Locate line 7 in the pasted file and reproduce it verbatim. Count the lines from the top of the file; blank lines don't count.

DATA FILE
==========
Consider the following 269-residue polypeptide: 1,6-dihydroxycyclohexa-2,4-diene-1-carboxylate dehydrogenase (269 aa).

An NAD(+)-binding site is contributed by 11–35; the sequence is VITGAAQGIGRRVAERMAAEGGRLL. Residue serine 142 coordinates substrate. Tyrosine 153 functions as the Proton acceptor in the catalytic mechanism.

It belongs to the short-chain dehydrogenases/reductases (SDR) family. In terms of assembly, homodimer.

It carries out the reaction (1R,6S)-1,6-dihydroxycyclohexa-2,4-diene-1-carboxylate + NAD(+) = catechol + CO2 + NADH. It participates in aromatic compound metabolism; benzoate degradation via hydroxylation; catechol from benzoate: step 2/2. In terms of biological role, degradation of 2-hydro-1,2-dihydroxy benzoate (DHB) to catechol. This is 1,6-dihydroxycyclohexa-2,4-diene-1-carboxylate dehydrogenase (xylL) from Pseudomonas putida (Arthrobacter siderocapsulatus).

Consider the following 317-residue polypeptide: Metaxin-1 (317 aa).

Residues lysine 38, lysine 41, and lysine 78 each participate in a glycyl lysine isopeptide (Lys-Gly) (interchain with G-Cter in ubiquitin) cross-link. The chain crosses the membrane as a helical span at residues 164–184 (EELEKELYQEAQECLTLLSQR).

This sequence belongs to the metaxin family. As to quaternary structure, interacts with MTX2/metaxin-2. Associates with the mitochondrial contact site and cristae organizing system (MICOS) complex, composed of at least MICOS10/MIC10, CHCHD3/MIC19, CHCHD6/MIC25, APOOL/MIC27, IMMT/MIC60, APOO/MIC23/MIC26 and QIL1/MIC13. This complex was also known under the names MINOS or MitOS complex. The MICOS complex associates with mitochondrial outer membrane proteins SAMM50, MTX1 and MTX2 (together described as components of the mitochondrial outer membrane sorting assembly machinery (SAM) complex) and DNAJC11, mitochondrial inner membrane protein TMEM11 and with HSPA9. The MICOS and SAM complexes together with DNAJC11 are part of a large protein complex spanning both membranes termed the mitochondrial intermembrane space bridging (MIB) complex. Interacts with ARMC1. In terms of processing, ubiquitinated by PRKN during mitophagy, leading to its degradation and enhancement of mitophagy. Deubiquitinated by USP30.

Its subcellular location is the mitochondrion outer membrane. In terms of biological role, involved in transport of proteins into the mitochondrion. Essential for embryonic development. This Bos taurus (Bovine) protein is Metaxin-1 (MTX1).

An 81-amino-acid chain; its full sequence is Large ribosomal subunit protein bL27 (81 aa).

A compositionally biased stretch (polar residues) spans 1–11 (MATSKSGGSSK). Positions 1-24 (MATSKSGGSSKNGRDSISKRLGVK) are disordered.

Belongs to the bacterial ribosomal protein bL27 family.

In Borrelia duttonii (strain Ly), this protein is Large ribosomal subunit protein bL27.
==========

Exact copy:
This sequence belongs to the metaxin family. As to quaternary structure, interacts with MTX2/metaxin-2. Associates with the mitochondrial contact site and cristae organizing system (MICOS) complex, composed of at least MICOS10/MIC10, CHCHD3/MIC19, CHCHD6/MIC25, APOOL/MIC27, IMMT/MIC60, APOO/MIC23/MIC26 and QIL1/MIC13. This complex was also known under the names MINOS or MitOS complex. The MICOS complex associates with mitochondrial outer membrane proteins SAMM50, MTX1 and MTX2 (together described as components of the mitochondrial outer membrane sorting assembly machinery (SAM) complex) and DNAJC11, mitochondrial inner membrane protein TMEM11 and with HSPA9. The MICOS and SAM complexes together with DNAJC11 are part of a large protein complex spanning both membranes termed the mitochondrial intermembrane space bridging (MIB) complex. Interacts with ARMC1. In terms of processing, ubiquitinated by PRKN during mitophagy, leading to its degradation and enhancement of mitophagy. Deubiquitinated by USP30.